Past Exhibitions

Shadow Play / Lily and Honglei

Curator: Shir Meller-Yamaguchi

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The folk art of the Chinese Shadow Puppet Theater probably began in the 6th century (during the Tang dynasty), as an effective means to disseminate religious legends, tales, historical narratives, and the values of justice and morality. Over the years, the design of the dyed leather shadow puppets reached a high level of complexity in terms of their cutting, delicacy, and coloration, and an impressive, magnificent repertoire of characters and set decorations developed. With the dramatic—ideological, technological, and cultural—changes in China in the 20th century, this art form has waned in popularity and nearly become a thing of the past. It has been preserved mainly through the work of collectors such as Richard Hardiman. Items from his shadow puppet theater collection are presented in the exhibition.
Folk art which is deeply rooted in cultural consciousness, however, has the power to revive itself when it is relevant to its time. Thus, in Shadow Play by New York-based Chinese artist duo Lily and Honglei, the shadow puppets reappear in a new guise within a seemingly naïve set. Originally created in the augmented reality technique, the work was adapted for screening as a slideshow presentation, and images from it are presented in the exhibition. Under the magical cover of the traditional shadow puppets, the artists put forth a critical stance as a metaphorical expression of the shadows clouding over contemporary China.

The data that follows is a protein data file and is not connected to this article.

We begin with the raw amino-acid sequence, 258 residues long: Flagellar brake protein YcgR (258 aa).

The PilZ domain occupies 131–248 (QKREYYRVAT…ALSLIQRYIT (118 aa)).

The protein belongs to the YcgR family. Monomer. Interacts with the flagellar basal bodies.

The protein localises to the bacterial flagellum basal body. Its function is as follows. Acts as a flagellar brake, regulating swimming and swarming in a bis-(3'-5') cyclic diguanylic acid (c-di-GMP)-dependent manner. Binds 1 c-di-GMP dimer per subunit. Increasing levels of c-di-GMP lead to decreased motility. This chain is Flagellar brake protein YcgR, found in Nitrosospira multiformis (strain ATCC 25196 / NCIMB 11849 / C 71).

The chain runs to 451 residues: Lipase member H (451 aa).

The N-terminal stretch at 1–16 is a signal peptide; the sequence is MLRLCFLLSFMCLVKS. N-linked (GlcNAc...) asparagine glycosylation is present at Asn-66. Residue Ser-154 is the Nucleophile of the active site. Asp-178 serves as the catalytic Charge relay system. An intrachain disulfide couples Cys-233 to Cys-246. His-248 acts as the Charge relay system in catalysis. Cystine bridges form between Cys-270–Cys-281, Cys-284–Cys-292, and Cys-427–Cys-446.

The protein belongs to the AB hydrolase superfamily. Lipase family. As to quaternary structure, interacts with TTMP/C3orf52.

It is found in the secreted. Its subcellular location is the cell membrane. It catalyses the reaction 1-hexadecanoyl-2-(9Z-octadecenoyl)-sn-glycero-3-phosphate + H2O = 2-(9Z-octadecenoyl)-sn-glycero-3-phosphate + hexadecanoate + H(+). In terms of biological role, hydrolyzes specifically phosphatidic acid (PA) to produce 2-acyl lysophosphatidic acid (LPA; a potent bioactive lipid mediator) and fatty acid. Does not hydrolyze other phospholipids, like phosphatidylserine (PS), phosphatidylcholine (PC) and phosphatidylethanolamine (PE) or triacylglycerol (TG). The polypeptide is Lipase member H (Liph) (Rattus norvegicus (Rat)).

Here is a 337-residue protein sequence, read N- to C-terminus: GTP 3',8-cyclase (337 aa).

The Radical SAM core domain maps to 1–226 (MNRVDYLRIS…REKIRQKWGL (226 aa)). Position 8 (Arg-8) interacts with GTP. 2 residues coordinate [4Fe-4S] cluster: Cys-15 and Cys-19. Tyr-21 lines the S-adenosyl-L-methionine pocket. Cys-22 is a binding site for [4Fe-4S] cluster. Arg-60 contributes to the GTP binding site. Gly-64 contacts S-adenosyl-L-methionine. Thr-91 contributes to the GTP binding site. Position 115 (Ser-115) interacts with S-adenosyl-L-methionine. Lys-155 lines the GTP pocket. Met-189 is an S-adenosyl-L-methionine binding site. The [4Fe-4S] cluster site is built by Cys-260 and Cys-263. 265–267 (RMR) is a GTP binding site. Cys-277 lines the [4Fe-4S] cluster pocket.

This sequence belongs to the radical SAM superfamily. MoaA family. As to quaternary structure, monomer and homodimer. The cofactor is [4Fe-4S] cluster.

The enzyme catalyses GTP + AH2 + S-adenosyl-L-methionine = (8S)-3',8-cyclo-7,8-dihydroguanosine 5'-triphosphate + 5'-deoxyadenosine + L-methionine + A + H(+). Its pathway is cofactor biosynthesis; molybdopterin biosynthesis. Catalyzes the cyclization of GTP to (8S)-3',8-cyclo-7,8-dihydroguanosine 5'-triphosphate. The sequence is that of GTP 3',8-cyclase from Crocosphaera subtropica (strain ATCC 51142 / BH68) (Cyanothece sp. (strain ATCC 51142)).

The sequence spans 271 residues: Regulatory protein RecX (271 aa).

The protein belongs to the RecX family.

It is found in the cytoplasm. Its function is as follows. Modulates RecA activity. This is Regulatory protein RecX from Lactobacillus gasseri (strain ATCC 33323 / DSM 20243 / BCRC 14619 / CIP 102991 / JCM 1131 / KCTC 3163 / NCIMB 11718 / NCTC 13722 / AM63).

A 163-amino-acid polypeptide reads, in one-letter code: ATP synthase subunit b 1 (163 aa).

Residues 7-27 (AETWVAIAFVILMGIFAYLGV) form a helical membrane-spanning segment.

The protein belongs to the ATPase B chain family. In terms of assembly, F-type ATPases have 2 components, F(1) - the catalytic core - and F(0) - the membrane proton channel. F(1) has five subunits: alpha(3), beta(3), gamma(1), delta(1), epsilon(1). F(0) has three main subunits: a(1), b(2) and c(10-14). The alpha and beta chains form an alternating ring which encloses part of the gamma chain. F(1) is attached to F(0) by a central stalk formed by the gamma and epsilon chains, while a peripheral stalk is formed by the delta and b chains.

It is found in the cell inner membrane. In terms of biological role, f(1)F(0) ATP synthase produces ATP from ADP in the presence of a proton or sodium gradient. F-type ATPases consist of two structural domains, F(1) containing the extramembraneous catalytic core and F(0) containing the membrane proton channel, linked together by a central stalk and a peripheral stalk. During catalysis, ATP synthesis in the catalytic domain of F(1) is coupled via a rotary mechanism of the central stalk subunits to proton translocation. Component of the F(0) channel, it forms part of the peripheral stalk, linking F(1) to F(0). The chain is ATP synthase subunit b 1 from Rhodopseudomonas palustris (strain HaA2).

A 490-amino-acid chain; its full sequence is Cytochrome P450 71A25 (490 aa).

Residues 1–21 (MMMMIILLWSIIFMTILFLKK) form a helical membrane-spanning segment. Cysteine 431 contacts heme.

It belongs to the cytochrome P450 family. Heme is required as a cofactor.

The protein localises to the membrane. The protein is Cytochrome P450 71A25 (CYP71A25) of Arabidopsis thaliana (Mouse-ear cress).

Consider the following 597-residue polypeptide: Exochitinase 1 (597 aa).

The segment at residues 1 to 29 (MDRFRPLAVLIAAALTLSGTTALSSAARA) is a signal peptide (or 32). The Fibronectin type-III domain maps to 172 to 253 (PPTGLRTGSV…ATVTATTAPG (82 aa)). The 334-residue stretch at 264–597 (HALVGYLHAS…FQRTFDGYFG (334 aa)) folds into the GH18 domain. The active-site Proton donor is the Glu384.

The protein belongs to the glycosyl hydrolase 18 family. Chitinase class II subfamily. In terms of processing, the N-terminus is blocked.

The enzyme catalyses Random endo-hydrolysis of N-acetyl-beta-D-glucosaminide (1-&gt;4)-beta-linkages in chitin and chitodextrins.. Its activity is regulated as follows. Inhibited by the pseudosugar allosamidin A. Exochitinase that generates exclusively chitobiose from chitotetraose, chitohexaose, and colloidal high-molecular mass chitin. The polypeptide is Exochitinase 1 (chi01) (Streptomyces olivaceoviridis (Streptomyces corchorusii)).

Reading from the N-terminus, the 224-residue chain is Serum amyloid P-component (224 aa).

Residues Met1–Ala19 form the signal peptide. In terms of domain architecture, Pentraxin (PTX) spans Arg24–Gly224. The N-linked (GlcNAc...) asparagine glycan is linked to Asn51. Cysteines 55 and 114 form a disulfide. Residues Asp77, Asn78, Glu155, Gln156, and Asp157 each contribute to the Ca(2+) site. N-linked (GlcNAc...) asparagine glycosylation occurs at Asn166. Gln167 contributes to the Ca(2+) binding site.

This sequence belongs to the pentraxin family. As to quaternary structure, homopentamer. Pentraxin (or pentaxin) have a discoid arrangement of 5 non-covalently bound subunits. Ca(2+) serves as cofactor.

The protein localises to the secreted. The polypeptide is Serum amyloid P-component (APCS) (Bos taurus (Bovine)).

The radical transformations experienced by China over the past thirty years are reflected in Shadow Play through the tragic story of a rural family. The father, the head of the village, was murdered because he publicly opposed the destruction of his village. The story told by Lily and Honglei reflects what has been happening all over China: villages and rural neighborhoods are being razed, people who object to this are being murdered by interested parties, children are being abducted, migrant workers who have relocated from small villages to cities live in appalling conditions in filthy, overcrowded underground dwellings, pollution accumulates, and public security is undermined. Basic values such as human life, freedom, and dignity are being trampled in broad daylight. Lily and Honglei sketch this grim reality as a surrealistic legend, in which mesmerizing beauty and horror feature side by side. Green sunlight and a yellowish-red enchanted moonlight become obfuscated by the horror of shadowed existence.
Scenes from the traditional shadow puppet theater, presented alongside scenes from its contemporary counterpart, offer a perspective on the lingering, age-old conflict between man’s lowly, demonic side, manifested in greed, violence and exploitation, and the beautiful, exalted facet of human existence, reflected in harmony, cooperation, altruism, and dedication.
Dr. Shoshan Brosh-Vaitz and Shir Meller-Yamaguchi